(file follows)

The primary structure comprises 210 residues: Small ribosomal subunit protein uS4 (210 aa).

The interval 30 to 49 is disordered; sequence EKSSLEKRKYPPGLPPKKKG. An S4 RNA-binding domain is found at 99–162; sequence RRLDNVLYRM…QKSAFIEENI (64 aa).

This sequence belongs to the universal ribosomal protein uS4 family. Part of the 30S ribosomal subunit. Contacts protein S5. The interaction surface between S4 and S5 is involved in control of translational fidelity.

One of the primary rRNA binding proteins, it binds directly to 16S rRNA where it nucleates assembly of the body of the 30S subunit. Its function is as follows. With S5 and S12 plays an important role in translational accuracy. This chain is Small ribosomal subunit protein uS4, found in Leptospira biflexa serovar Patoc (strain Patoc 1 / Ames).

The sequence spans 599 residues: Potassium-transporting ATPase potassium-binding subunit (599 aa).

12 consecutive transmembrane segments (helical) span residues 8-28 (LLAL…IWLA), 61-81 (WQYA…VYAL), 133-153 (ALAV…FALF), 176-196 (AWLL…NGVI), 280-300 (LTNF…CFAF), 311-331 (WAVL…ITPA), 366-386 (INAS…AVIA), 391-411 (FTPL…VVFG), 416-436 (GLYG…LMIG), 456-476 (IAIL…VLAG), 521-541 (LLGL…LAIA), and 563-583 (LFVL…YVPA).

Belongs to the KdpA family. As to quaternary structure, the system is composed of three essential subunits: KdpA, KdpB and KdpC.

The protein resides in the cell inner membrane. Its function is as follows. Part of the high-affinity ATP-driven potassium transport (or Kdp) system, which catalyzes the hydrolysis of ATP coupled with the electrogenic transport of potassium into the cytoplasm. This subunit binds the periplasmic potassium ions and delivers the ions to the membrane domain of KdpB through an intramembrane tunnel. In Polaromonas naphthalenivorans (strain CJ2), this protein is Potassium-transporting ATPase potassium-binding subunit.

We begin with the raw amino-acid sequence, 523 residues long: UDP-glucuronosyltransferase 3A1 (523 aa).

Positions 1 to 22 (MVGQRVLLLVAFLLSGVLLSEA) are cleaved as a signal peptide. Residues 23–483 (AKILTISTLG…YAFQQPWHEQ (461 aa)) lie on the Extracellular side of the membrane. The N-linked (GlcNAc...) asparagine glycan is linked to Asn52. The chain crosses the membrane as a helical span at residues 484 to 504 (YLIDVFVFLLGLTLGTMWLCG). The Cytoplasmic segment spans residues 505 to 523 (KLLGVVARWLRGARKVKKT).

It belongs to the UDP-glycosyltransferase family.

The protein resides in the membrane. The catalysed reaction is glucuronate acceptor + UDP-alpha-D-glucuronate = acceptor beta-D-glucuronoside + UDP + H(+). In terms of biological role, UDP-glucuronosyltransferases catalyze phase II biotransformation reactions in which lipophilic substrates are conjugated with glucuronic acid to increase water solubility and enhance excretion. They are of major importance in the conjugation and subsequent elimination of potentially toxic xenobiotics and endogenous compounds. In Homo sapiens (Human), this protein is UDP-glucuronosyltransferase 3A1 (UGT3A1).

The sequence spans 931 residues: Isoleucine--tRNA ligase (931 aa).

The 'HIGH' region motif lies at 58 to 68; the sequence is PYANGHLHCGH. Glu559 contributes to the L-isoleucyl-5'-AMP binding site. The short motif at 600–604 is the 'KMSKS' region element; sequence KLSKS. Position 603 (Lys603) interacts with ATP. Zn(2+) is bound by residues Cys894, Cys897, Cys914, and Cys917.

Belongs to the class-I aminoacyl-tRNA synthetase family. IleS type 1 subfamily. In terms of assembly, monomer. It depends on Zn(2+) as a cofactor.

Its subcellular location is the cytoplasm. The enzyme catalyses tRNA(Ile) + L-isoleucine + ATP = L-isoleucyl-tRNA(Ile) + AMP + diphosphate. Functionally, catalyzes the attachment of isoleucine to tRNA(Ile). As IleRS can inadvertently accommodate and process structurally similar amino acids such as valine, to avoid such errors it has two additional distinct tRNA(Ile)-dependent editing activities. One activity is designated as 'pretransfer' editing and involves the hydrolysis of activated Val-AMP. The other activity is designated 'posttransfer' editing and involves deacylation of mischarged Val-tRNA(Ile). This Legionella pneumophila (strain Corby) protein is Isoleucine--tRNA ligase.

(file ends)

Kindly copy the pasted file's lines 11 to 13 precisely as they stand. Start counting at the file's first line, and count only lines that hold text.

It belongs to the UDP-glycosyltransferase family.

The protein resides in the membrane. The catalysed reaction is glucuronate acceptor + UDP-alpha-D-glucuronate = acceptor beta-D-glucuronoside + UDP + H(+). In terms of biological role, UDP-glucuronosyltransferases catalyze phase II biotransformation reactions in which lipophilic substrates are conjugated with glucuronic acid to increase water solubility and enhance excretion. They are of major importance in the conjugation and subsequent elimination of potentially toxic xenobiotics and endogenous compounds. In Homo sapiens (Human), this protein is UDP-glucuronosyltransferase 3A1 (UGT3A1).

The sequence spans 931 residues: Isoleucine--tRNA ligase (931 aa).